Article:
Gridlock'd is a really good movie. It's a shame that 2Pac didn't get to see how his work turned out. He was extremely good in this movie and I think his performance would have taken him to another level if he hadn't been murdered four months before its release. The soundtrack is uneven. There are a few good tracks, but for the most part it doesn't live up to the movie. I'd recommend the movie, but not the soundtrack.
Gridlock'd takes place in Detroit. 2Pac's character is in a band called Eight Mile Road, which is the area where Eminem's movie 8 Mile takes place. Eminem has a song on the 8 Mile soundtrack called 8 Mile Road. It all comes back around people. You're welcome!
8. Going Back To Cali
L.L. Cool J
- Going Back To Cali--500,000 singles sold
- Less Than Zero Soundtrack reached #31 on the Billboard 200 Chart
- Walking with a Panther reached #6 on the Billboard 200 Chart
- Walking with a Panther--1,000,000 albums sold
- Less Than Zero Movie Sales--$12,396,383
I think this song is underrated. It may be LL Cool J's best music video. I think it's definitely one of his best songs. It's my favorite L.L. Cool J song. It was a departure from the songs L.L. was doing at the time. It seems to catch the essence of the Southern Californian vibe that New Yorkers don't care for. The song was co-written and produced by Rick Rubin. There is a story floating around that the idea for the song is based on Rubin thinking about moving from New York to California.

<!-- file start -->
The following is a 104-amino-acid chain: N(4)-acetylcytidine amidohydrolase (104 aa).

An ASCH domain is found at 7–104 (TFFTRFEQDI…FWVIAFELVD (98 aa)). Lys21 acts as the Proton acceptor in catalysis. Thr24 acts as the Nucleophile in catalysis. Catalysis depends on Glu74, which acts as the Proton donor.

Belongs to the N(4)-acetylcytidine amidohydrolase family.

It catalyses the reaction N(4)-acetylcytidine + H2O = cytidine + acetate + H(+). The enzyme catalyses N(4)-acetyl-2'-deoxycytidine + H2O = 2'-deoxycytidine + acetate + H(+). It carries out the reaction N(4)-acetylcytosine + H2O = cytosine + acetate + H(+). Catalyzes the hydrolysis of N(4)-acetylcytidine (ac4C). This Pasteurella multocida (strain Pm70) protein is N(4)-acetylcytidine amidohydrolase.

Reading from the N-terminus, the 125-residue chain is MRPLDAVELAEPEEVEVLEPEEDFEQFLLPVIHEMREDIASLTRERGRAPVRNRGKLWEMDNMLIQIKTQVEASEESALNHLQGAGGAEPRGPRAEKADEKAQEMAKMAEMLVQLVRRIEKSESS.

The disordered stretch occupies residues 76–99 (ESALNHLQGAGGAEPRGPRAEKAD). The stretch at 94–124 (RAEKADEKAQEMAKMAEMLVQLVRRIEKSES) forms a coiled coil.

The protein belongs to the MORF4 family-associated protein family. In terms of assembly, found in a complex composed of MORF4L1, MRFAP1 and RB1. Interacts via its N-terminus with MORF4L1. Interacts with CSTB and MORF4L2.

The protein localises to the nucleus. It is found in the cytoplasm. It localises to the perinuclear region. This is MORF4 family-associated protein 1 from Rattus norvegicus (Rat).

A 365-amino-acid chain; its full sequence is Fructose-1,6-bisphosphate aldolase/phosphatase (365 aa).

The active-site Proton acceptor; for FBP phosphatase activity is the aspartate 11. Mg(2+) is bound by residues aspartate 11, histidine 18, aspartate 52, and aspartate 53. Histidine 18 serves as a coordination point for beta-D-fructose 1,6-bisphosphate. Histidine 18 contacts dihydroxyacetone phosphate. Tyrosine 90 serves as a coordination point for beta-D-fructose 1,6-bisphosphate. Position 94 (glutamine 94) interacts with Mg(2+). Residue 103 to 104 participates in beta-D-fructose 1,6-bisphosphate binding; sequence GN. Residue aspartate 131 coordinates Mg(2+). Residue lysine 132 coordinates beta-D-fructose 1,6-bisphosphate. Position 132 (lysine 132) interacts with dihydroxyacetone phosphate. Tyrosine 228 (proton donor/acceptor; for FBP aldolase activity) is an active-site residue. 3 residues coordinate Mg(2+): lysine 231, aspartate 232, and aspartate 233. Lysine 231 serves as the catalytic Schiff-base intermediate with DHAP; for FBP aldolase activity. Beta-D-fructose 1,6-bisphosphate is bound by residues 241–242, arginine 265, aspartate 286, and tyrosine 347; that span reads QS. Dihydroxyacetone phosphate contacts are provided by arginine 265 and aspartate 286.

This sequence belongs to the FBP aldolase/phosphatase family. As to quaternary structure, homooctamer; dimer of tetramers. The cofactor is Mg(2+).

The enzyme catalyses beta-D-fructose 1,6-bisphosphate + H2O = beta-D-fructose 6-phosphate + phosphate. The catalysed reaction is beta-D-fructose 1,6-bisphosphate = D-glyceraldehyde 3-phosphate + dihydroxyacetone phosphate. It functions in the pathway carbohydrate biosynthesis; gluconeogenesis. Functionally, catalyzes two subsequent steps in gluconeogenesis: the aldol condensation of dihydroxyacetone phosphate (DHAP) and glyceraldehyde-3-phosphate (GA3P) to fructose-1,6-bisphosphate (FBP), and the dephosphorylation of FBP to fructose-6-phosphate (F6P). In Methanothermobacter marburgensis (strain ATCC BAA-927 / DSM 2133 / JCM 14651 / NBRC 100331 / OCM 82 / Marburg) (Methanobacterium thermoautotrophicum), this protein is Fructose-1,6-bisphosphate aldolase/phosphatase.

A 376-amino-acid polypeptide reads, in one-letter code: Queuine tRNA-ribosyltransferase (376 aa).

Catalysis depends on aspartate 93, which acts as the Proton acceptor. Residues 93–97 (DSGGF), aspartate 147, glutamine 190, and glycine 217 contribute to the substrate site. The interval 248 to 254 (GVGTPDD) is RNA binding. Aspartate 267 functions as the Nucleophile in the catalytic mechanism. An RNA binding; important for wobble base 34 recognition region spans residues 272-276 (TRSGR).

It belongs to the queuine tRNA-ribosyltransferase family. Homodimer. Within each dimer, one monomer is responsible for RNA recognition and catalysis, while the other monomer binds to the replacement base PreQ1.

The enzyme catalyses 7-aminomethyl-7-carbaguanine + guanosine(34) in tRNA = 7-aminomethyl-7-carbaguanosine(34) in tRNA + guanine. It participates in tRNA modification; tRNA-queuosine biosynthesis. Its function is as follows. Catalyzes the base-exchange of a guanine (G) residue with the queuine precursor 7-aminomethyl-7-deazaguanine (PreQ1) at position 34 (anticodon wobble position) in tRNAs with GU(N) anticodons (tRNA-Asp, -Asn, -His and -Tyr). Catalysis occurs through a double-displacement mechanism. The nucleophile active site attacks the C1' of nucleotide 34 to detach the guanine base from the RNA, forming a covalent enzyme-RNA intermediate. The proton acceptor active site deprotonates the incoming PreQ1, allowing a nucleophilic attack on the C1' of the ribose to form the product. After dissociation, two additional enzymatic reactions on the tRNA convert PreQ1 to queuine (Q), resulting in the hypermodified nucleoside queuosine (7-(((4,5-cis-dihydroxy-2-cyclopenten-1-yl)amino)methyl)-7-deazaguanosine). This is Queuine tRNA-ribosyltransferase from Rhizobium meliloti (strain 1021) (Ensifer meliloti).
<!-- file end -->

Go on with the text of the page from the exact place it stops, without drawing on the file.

I remember being really excited to watch this movie and I did and the only feeling I had was, "Is that it?" I don't hate the movie but I feel it's uneven. There are parts that I like and others that I think drag on. I've been curious to read the book but haven't gotten around to it. The soundtrack for the most part stinks. I only like 2 songs on this album and this is my favorite of the two. Going Back To Cali was also used on L.L.'s 3rd album called Walking with a Panther. I'm a fan of this album, but most fans didn't care for it. I never understood that. L.L. was at the top of his game then.
7. Streiht Up Menace
- Menace II Society Soundtrack--1,000,000 copies sold
- Menace II Society Soundtrack reached #11 on the Billboard 200 Chart
- Menace II Society Movie Sales--$27,900,000